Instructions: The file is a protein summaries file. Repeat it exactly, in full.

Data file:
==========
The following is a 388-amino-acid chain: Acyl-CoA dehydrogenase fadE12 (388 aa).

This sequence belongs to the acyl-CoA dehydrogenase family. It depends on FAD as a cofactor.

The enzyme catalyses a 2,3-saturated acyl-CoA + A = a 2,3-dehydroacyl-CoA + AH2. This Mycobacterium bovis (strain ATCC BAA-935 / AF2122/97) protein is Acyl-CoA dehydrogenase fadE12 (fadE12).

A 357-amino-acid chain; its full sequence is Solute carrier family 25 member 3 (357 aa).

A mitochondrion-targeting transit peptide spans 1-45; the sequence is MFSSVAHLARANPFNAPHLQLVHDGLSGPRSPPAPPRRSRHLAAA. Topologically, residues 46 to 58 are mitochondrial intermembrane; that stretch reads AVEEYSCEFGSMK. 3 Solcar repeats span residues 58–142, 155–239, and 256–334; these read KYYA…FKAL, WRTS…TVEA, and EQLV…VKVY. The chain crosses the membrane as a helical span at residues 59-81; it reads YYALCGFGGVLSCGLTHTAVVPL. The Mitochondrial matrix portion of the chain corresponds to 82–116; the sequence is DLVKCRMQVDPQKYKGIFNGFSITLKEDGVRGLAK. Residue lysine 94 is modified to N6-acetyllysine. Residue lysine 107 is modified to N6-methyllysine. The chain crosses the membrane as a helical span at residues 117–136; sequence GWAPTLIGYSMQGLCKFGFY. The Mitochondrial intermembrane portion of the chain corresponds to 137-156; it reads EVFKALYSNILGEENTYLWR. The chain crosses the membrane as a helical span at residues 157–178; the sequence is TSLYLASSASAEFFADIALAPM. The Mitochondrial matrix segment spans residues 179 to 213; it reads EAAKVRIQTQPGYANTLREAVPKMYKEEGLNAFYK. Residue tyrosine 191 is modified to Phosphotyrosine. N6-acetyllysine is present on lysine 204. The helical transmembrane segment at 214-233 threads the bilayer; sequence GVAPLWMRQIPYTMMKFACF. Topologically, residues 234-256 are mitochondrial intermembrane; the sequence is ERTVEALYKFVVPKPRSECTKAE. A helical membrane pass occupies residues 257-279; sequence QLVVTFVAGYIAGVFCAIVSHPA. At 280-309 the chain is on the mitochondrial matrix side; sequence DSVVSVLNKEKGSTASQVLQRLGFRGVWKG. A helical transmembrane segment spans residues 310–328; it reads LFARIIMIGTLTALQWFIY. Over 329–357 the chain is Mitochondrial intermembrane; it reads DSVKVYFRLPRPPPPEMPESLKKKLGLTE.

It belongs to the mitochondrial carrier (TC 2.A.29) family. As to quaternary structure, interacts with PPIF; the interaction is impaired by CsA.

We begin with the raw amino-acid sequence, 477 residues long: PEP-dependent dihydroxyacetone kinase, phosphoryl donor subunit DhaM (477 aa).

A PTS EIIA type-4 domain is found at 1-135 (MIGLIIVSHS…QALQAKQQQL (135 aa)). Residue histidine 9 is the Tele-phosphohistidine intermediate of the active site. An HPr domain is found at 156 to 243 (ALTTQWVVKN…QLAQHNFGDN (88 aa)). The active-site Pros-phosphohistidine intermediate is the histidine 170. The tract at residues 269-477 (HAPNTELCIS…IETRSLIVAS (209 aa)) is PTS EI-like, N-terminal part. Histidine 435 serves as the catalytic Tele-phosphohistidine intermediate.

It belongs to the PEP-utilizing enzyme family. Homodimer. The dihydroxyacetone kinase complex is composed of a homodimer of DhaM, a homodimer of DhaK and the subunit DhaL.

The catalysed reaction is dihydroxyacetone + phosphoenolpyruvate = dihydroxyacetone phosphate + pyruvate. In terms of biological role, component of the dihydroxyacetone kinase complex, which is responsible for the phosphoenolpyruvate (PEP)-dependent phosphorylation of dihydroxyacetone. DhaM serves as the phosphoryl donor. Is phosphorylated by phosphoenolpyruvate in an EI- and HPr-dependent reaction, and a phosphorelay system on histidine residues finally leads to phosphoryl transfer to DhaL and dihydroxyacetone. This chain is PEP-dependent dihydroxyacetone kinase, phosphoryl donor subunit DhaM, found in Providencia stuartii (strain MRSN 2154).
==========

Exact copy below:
The following is a 388-amino-acid chain: Acyl-CoA dehydrogenase fadE12 (388 aa).

This sequence belongs to the acyl-CoA dehydrogenase family. It depends on FAD as a cofactor.

The enzyme catalyses a 2,3-saturated acyl-CoA + A = a 2,3-dehydroacyl-CoA + AH2. This Mycobacterium bovis (strain ATCC BAA-935 / AF2122/97) protein is Acyl-CoA dehydrogenase fadE12 (fadE12).

A 357-amino-acid chain; its full sequence is Solute carrier family 25 member 3 (357 aa).

A mitochondrion-targeting transit peptide spans 1-45; the sequence is MFSSVAHLARANPFNAPHLQLVHDGLSGPRSPPAPPRRSRHLAAA. Topologically, residues 46 to 58 are mitochondrial intermembrane; that stretch reads AVEEYSCEFGSMK. 3 Solcar repeats span residues 58–142, 155–239, and 256–334; these read KYYA…FKAL, WRTS…TVEA, and EQLV…VKVY. The chain crosses the membrane as a helical span at residues 59-81; it reads YYALCGFGGVLSCGLTHTAVVPL. The Mitochondrial matrix portion of the chain corresponds to 82–116; the sequence is DLVKCRMQVDPQKYKGIFNGFSITLKEDGVRGLAK. Residue lysine 94 is modified to N6-acetyllysine. Residue lysine 107 is modified to N6-methyllysine. The chain crosses the membrane as a helical span at residues 117–136; sequence GWAPTLIGYSMQGLCKFGFY. The Mitochondrial intermembrane portion of the chain corresponds to 137-156; it reads EVFKALYSNILGEENTYLWR. The chain crosses the membrane as a helical span at residues 157–178; the sequence is TSLYLASSASAEFFADIALAPM. The Mitochondrial matrix segment spans residues 179 to 213; it reads EAAKVRIQTQPGYANTLREAVPKMYKEEGLNAFYK. Residue tyrosine 191 is modified to Phosphotyrosine. N6-acetyllysine is present on lysine 204. The helical transmembrane segment at 214-233 threads the bilayer; sequence GVAPLWMRQIPYTMMKFACF. Topologically, residues 234-256 are mitochondrial intermembrane; the sequence is ERTVEALYKFVVPKPRSECTKAE. A helical membrane pass occupies residues 257-279; sequence QLVVTFVAGYIAGVFCAIVSHPA. At 280-309 the chain is on the mitochondrial matrix side; sequence DSVVSVLNKEKGSTASQVLQRLGFRGVWKG. A helical transmembrane segment spans residues 310–328; it reads LFARIIMIGTLTALQWFIY. Over 329–357 the chain is Mitochondrial intermembrane; it reads DSVKVYFRLPRPPPPEMPESLKKKLGLTE.

It belongs to the mitochondrial carrier (TC 2.A.29) family. As to quaternary structure, interacts with PPIF; the interaction is impaired by CsA.

We begin with the raw amino-acid sequence, 477 residues long: PEP-dependent dihydroxyacetone kinase, phosphoryl donor subunit DhaM (477 aa).

A PTS EIIA type-4 domain is found at 1-135 (MIGLIIVSHS…QALQAKQQQL (135 aa)). Residue histidine 9 is the Tele-phosphohistidine intermediate of the active site. An HPr domain is found at 156 to 243 (ALTTQWVVKN…QLAQHNFGDN (88 aa)). The active-site Pros-phosphohistidine intermediate is the histidine 170. The tract at residues 269-477 (HAPNTELCIS…IETRSLIVAS (209 aa)) is PTS EI-like, N-terminal part. Histidine 435 serves as the catalytic Tele-phosphohistidine intermediate.

It belongs to the PEP-utilizing enzyme family. Homodimer. The dihydroxyacetone kinase complex is composed of a homodimer of DhaM, a homodimer of DhaK and the subunit DhaL.

The catalysed reaction is dihydroxyacetone + phosphoenolpyruvate = dihydroxyacetone phosphate + pyruvate. In terms of biological role, component of the dihydroxyacetone kinase complex, which is responsible for the phosphoenolpyruvate (PEP)-dependent phosphorylation of dihydroxyacetone. DhaM serves as the phosphoryl donor. Is phosphorylated by phosphoenolpyruvate in an EI- and HPr-dependent reaction, and a phosphorelay system on histidine residues finally leads to phosphoryl transfer to DhaL and dihydroxyacetone. This chain is PEP-dependent dihydroxyacetone kinase, phosphoryl donor subunit DhaM, found in Providencia stuartii (strain MRSN 2154).